Just a small selection of the many local nature reserves.
South Walney is a well known its Seal colony.
Coastlines can come and go with changes in tides and
Winds. The National Trust nature reserve at Sandscale
Haws is a growing landscape; sand is deposited on the
shore and is blown into a broad ridge of spectacular
dunes. Behind these ‘yellow dunes’ are slacks or marshy
hollows and a series of more stable ‘grey dunes’. The
mix of wildlife habitats is unique. Flowers abound,
including specialities like the dune pansy, sea holly and
sea bindweed. In the spring, pools of water in the slacks
are the breeding sites of natterjack toads and great
crested newts, and in the summer when the slacks dry
out there are drifts of marsh orchids and clouds of
blue butterflies. It is possible to walk from the Trust car
park at the end of Hawthwaite Lane to the shore, then
along the beach south to Lousy Point. There are fine
views across Duddon Sands to the Lakeland hills, and
over to Walney Island. The tidal saltmarshes are the
feeding grounds of migrant wading birds and wintering
sea-duck. From Lousy Point there are several paths
leading through the dunes back to the car park, shop
On the tip of Walney Island. This is a National Nature Reserve
Mudflats and saltings,shingle ridges, grey dunes and heathland, slacks and old gravel workings make up the wildlife habitats of North Walney. Again this is a place for special flowers able to cope with hot sunshine and biting winds.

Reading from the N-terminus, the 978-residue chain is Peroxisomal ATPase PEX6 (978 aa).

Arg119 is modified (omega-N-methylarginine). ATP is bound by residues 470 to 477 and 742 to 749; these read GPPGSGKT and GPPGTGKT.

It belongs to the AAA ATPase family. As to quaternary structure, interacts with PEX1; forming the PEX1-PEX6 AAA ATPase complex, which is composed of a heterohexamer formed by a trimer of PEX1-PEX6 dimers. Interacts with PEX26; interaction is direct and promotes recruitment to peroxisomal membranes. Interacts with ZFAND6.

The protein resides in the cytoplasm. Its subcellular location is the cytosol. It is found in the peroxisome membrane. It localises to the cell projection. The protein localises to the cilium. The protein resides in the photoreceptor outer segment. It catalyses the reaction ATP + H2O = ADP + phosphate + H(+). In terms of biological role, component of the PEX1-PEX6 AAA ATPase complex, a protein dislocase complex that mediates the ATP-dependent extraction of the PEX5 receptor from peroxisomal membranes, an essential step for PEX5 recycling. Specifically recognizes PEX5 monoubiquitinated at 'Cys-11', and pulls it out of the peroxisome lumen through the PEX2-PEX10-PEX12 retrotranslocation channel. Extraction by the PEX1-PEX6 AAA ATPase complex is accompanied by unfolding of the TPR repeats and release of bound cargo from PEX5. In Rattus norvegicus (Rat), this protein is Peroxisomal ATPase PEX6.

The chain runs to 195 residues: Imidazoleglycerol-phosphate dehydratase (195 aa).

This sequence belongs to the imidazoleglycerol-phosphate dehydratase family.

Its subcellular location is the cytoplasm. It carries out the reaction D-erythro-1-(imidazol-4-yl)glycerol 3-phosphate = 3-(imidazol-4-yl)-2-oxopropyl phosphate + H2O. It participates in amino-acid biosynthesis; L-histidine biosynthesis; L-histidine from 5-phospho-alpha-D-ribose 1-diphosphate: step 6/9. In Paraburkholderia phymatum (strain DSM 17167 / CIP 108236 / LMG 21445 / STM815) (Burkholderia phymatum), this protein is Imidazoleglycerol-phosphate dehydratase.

Specialities of the dry dunes include sea spurge and sea holly, the scented burnet-rose and the unique Walney geranium,
a variety of bloody cranesbill. Because the dune slopes
create their own sun-soaked micro-climate they attract
a range of fascinating insects, including robber-flies and
sand wasps, fox-moths and grayling butterflies.
The salt-marsh is carpeted by drifts of sea lavender and
thrift, and in the winter it is the haunt of wading birds such
as the redshank, dunlin, grey plover and bar-tailed godwit.
This important reserve, managed by the Cumbria
Wildlife Trust, makes up the southern spur of Walney
Island and includes a variety of habitats such as mudflats
and sand dunes, saltmarshes and saline lagoons. The
reserve is famous for breeding, wintering and migrating
birds. In the summer there are huge colonies of lesser
black-back and herring gulls; South Walney is also the
most southerly breeding site of the eider duck. Autumn
migration time sees the arrival of wind blown migrants
from America, North Africa or even Siberia. Anything
from a black stork to a paddyfield warbler. And winter is
the season for sea-duck and flocks of waders, roosting
and feeding on the saltings.
Many of the older buildings in Barrow are built of
St Bees sandstone won from Ormsgill Quarry. The
site is now an attractive local feature providing
a panoramic viewpoint over the town and the
Cumbrian coast. Birds such as kestrels and barn
owls have been recorded from the quarry and at
the southern end of the site there is a fragment of
woodland with wych elm and sycamore.
A path crosses Hawcoat Fields and goes through
Ormsgill Quarry, linking into Schneider Road.
A short way to the south you will find Ormsgill
Reservoir. This is a well-known refuge for waterbirds;
in the winter the old reservoir attracts flocks
of pochard, tufted duck and mergansers, and in
the summer there are nesting swans and grebes. A
path runs around the reed-lined shore.